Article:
It was quite a pleasure to hang out with Mike, Tom, Marc, Cra1g and Francisco.  Part of what makes these events so appealing.  In fact, if I hadn’t been having such a good time maybe it would have registered to relocate my rearsets on the spot instead of thinking of it a day later.  Putting new EBC HH pads on after the 1st session made late-braking passes into 7, 9 and 11 more fun.  It was highly enjoyable dicing with a Rossi-leather-clad Yellow R6 twice.  One time we were so evenly matched that I didn’t dare try a pass.  The other time I did pass and over the course of 3-4 laps we passed back and forth until I came back in.  I should have found the guy (or girl) and introduced myself.  Mike and Tom are trying to talk Francisco and I into a weekend trackday at Buttonwillow in Oct.  I’ve never been there before and do have one more day of my 5-day ticket pack to use up.  A weekend event certainly appeals in not requiring time off work but interferes with other important weekend activities for me.   Plus I hear it’s a 3 hour drive or something like that.  Hmmm.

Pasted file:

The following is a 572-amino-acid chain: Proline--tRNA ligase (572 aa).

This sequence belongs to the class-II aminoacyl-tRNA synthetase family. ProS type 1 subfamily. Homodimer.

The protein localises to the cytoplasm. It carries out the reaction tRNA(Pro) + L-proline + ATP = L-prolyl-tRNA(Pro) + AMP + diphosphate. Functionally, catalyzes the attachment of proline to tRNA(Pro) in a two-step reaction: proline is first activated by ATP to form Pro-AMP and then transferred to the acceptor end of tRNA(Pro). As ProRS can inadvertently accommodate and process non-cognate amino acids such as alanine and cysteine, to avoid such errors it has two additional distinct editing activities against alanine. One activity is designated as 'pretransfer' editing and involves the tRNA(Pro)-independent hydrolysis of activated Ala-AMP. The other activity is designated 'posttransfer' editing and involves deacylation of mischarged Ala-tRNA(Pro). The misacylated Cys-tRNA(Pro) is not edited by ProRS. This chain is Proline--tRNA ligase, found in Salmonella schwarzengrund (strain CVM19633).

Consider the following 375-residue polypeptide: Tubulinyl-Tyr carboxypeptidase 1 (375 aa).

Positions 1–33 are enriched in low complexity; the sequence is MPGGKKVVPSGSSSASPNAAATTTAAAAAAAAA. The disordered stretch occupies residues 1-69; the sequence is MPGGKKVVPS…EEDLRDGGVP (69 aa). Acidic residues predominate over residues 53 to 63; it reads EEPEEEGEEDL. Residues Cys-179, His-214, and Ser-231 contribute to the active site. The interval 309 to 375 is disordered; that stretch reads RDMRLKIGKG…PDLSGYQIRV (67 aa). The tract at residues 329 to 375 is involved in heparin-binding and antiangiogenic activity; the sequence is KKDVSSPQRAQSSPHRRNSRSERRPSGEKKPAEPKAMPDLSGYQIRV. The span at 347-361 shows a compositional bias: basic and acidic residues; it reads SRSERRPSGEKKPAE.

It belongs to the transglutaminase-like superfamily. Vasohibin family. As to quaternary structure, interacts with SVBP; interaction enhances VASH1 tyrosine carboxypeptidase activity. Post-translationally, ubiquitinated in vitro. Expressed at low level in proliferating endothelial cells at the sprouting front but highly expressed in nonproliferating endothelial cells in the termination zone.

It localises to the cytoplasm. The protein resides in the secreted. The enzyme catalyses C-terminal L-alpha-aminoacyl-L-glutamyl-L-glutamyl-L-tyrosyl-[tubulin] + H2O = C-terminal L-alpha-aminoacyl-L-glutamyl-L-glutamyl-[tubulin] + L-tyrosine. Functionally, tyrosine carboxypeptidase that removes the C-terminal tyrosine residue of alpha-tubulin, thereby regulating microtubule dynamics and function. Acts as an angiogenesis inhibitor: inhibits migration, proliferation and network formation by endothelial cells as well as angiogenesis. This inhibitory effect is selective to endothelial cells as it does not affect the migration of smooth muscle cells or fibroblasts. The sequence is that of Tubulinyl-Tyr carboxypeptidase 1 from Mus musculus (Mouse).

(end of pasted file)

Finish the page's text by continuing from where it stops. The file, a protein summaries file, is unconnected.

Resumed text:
Best lap time – 1:51.74   Each lap of each session jumps all over from mid 1:54s to 2-teens, indicative of the vast chasm between skillsets present in the B+ group this day.  There seemed to be some E- people out there at times.